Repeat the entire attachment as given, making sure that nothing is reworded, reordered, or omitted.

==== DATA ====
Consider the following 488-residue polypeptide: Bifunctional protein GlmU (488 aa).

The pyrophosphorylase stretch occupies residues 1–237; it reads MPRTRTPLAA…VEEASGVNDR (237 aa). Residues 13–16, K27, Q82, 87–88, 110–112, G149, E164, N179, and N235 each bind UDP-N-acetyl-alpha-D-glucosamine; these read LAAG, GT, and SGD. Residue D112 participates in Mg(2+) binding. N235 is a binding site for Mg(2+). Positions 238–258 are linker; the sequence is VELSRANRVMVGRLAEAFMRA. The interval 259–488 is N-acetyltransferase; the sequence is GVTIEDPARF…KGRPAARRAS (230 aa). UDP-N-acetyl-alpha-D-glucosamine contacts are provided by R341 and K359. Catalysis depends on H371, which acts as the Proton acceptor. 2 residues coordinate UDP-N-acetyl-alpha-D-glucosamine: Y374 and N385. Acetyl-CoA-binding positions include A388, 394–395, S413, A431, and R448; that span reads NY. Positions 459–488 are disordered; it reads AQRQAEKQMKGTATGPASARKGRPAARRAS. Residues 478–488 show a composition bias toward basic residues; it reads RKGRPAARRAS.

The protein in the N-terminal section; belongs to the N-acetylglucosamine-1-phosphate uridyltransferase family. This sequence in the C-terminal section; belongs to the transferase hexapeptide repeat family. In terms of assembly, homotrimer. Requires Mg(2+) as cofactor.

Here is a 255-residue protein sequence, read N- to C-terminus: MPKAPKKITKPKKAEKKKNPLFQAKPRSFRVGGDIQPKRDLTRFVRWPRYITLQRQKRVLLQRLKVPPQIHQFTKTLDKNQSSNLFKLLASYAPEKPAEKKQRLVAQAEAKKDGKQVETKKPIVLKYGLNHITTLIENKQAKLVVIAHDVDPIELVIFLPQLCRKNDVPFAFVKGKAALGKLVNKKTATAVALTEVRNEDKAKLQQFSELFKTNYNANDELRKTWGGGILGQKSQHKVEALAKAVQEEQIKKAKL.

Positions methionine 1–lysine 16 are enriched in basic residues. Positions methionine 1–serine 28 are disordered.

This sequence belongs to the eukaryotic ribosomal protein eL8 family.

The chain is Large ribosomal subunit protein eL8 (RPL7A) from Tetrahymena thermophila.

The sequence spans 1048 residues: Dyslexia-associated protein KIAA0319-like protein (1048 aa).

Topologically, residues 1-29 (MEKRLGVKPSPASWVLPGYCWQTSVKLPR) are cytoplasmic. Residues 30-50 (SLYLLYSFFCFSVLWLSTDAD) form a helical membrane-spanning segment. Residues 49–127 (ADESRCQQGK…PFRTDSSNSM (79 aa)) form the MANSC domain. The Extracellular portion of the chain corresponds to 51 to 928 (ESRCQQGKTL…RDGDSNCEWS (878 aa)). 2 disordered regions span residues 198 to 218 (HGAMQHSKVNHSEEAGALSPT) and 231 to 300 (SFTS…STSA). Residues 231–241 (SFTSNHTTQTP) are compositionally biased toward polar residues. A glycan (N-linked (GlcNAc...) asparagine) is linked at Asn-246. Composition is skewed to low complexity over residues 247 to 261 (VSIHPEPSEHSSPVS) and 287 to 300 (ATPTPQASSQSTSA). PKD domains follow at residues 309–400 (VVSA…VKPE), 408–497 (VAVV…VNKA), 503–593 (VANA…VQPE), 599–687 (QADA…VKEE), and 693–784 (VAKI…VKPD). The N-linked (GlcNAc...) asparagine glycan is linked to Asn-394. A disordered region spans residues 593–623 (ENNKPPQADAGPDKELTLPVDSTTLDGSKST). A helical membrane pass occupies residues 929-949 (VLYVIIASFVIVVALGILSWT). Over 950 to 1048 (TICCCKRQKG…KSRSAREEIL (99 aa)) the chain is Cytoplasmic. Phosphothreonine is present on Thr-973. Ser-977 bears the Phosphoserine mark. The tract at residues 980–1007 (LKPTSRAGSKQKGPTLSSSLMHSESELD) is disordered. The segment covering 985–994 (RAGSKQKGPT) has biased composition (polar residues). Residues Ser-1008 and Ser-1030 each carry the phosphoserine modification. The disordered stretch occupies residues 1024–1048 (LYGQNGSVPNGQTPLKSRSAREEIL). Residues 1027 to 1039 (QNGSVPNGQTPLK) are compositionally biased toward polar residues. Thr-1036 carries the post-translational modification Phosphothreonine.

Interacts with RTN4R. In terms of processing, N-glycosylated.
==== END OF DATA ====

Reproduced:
Consider the following 488-residue polypeptide: Bifunctional protein GlmU (488 aa).

The pyrophosphorylase stretch occupies residues 1–237; it reads MPRTRTPLAA…VEEASGVNDR (237 aa). Residues 13–16, K27, Q82, 87–88, 110–112, G149, E164, N179, and N235 each bind UDP-N-acetyl-alpha-D-glucosamine; these read LAAG, GT, and SGD. Residue D112 participates in Mg(2+) binding. N235 is a binding site for Mg(2+). Positions 238–258 are linker; the sequence is VELSRANRVMVGRLAEAFMRA. The interval 259–488 is N-acetyltransferase; the sequence is GVTIEDPARF…KGRPAARRAS (230 aa). UDP-N-acetyl-alpha-D-glucosamine contacts are provided by R341 and K359. Catalysis depends on H371, which acts as the Proton acceptor. 2 residues coordinate UDP-N-acetyl-alpha-D-glucosamine: Y374 and N385. Acetyl-CoA-binding positions include A388, 394–395, S413, A431, and R448; that span reads NY. Positions 459–488 are disordered; it reads AQRQAEKQMKGTATGPASARKGRPAARRAS. Residues 478–488 show a composition bias toward basic residues; it reads RKGRPAARRAS.

The protein in the N-terminal section; belongs to the N-acetylglucosamine-1-phosphate uridyltransferase family. This sequence in the C-terminal section; belongs to the transferase hexapeptide repeat family. In terms of assembly, homotrimer. Requires Mg(2+) as cofactor.

Here is a 255-residue protein sequence, read N- to C-terminus: MPKAPKKITKPKKAEKKKNPLFQAKPRSFRVGGDIQPKRDLTRFVRWPRYITLQRQKRVLLQRLKVPPQIHQFTKTLDKNQSSNLFKLLASYAPEKPAEKKQRLVAQAEAKKDGKQVETKKPIVLKYGLNHITTLIENKQAKLVVIAHDVDPIELVIFLPQLCRKNDVPFAFVKGKAALGKLVNKKTATAVALTEVRNEDKAKLQQFSELFKTNYNANDELRKTWGGGILGQKSQHKVEALAKAVQEEQIKKAKL.

Positions methionine 1–lysine 16 are enriched in basic residues. Positions methionine 1–serine 28 are disordered.

This sequence belongs to the eukaryotic ribosomal protein eL8 family.

The chain is Large ribosomal subunit protein eL8 (RPL7A) from Tetrahymena thermophila.

The sequence spans 1048 residues: Dyslexia-associated protein KIAA0319-like protein (1048 aa).

Topologically, residues 1-29 (MEKRLGVKPSPASWVLPGYCWQTSVKLPR) are cytoplasmic. Residues 30-50 (SLYLLYSFFCFSVLWLSTDAD) form a helical membrane-spanning segment. Residues 49–127 (ADESRCQQGK…PFRTDSSNSM (79 aa)) form the MANSC domain. The Extracellular portion of the chain corresponds to 51 to 928 (ESRCQQGKTL…RDGDSNCEWS (878 aa)). 2 disordered regions span residues 198 to 218 (HGAMQHSKVNHSEEAGALSPT) and 231 to 300 (SFTS…STSA). Residues 231–241 (SFTSNHTTQTP) are compositionally biased toward polar residues. A glycan (N-linked (GlcNAc...) asparagine) is linked at Asn-246. Composition is skewed to low complexity over residues 247 to 261 (VSIHPEPSEHSSPVS) and 287 to 300 (ATPTPQASSQSTSA). PKD domains follow at residues 309–400 (VVSA…VKPE), 408–497 (VAVV…VNKA), 503–593 (VANA…VQPE), 599–687 (QADA…VKEE), and 693–784 (VAKI…VKPD). The N-linked (GlcNAc...) asparagine glycan is linked to Asn-394. A disordered region spans residues 593–623 (ENNKPPQADAGPDKELTLPVDSTTLDGSKST). A helical membrane pass occupies residues 929-949 (VLYVIIASFVIVVALGILSWT). Over 950 to 1048 (TICCCKRQKG…KSRSAREEIL (99 aa)) the chain is Cytoplasmic. Phosphothreonine is present on Thr-973. Ser-977 bears the Phosphoserine mark. The tract at residues 980–1007 (LKPTSRAGSKQKGPTLSSSLMHSESELD) is disordered. The segment covering 985–994 (RAGSKQKGPT) has biased composition (polar residues). Residues Ser-1008 and Ser-1030 each carry the phosphoserine modification. The disordered stretch occupies residues 1024–1048 (LYGQNGSVPNGQTPLKSRSAREEIL). Residues 1027 to 1039 (QNGSVPNGQTPLK) are compositionally biased toward polar residues. Thr-1036 carries the post-translational modification Phosphothreonine.

Interacts with RTN4R. In terms of processing, N-glycosylated.